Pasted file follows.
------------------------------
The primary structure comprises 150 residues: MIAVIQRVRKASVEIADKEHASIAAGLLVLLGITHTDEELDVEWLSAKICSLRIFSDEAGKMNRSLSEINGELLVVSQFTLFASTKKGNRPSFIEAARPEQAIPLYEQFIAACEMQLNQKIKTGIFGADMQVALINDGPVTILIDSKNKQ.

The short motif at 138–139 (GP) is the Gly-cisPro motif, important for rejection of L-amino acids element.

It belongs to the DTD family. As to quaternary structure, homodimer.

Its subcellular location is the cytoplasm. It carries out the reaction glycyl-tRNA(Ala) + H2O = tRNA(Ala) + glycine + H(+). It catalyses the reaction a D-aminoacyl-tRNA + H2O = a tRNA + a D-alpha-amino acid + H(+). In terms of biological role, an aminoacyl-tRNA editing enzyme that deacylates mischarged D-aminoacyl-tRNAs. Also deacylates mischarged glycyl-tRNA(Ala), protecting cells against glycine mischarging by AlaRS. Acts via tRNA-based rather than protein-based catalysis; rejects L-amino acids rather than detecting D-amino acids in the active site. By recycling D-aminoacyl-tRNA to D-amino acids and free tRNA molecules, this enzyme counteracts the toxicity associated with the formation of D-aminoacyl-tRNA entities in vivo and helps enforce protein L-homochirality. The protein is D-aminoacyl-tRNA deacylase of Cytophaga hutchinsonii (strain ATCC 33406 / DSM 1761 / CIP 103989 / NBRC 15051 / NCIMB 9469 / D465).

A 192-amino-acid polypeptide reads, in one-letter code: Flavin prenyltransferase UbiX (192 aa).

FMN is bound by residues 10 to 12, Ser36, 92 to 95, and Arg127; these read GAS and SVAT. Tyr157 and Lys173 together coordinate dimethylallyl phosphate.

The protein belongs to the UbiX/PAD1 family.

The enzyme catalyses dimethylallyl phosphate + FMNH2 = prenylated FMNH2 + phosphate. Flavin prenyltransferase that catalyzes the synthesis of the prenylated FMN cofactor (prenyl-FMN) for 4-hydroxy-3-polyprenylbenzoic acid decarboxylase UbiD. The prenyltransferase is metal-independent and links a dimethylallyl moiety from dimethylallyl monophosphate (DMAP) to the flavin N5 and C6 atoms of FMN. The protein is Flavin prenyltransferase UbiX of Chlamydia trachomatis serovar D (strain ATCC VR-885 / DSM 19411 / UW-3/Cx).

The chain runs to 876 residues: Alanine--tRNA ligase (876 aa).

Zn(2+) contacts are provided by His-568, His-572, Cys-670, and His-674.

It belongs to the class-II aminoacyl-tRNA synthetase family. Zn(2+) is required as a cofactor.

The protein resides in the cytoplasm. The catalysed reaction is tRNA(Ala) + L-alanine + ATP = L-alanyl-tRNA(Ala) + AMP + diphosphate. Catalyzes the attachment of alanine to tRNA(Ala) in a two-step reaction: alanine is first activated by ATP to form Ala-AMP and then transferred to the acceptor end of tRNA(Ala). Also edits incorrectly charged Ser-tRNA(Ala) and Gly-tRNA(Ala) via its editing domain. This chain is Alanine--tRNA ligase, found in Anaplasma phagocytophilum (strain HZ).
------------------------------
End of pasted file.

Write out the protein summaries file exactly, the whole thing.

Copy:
The primary structure comprises 150 residues: MIAVIQRVRKASVEIADKEHASIAAGLLVLLGITHTDEELDVEWLSAKICSLRIFSDEAGKMNRSLSEINGELLVVSQFTLFASTKKGNRPSFIEAARPEQAIPLYEQFIAACEMQLNQKIKTGIFGADMQVALINDGPVTILIDSKNKQ.

The short motif at 138–139 (GP) is the Gly-cisPro motif, important for rejection of L-amino acids element.

It belongs to the DTD family. As to quaternary structure, homodimer.

Its subcellular location is the cytoplasm. It carries out the reaction glycyl-tRNA(Ala) + H2O = tRNA(Ala) + glycine + H(+). It catalyses the reaction a D-aminoacyl-tRNA + H2O = a tRNA + a D-alpha-amino acid + H(+). In terms of biological role, an aminoacyl-tRNA editing enzyme that deacylates mischarged D-aminoacyl-tRNAs. Also deacylates mischarged glycyl-tRNA(Ala), protecting cells against glycine mischarging by AlaRS. Acts via tRNA-based rather than protein-based catalysis; rejects L-amino acids rather than detecting D-amino acids in the active site. By recycling D-aminoacyl-tRNA to D-amino acids and free tRNA molecules, this enzyme counteracts the toxicity associated with the formation of D-aminoacyl-tRNA entities in vivo and helps enforce protein L-homochirality. The protein is D-aminoacyl-tRNA deacylase of Cytophaga hutchinsonii (strain ATCC 33406 / DSM 1761 / CIP 103989 / NBRC 15051 / NCIMB 9469 / D465).

A 192-amino-acid polypeptide reads, in one-letter code: Flavin prenyltransferase UbiX (192 aa).

FMN is bound by residues 10 to 12, Ser36, 92 to 95, and Arg127; these read GAS and SVAT. Tyr157 and Lys173 together coordinate dimethylallyl phosphate.

The protein belongs to the UbiX/PAD1 family.

The enzyme catalyses dimethylallyl phosphate + FMNH2 = prenylated FMNH2 + phosphate. Flavin prenyltransferase that catalyzes the synthesis of the prenylated FMN cofactor (prenyl-FMN) for 4-hydroxy-3-polyprenylbenzoic acid decarboxylase UbiD. The prenyltransferase is metal-independent and links a dimethylallyl moiety from dimethylallyl monophosphate (DMAP) to the flavin N5 and C6 atoms of FMN. The protein is Flavin prenyltransferase UbiX of Chlamydia trachomatis serovar D (strain ATCC VR-885 / DSM 19411 / UW-3/Cx).

The chain runs to 876 residues: Alanine--tRNA ligase (876 aa).

Zn(2+) contacts are provided by His-568, His-572, Cys-670, and His-674.

It belongs to the class-II aminoacyl-tRNA synthetase family. Zn(2+) is required as a cofactor.

The protein resides in the cytoplasm. The catalysed reaction is tRNA(Ala) + L-alanine + ATP = L-alanyl-tRNA(Ala) + AMP + diphosphate. Catalyzes the attachment of alanine to tRNA(Ala) in a two-step reaction: alanine is first activated by ATP to form Ala-AMP and then transferred to the acceptor end of tRNA(Ala). Also edits incorrectly charged Ser-tRNA(Ala) and Gly-tRNA(Ala) via its editing domain. This chain is Alanine--tRNA ligase, found in Anaplasma phagocytophilum (strain HZ).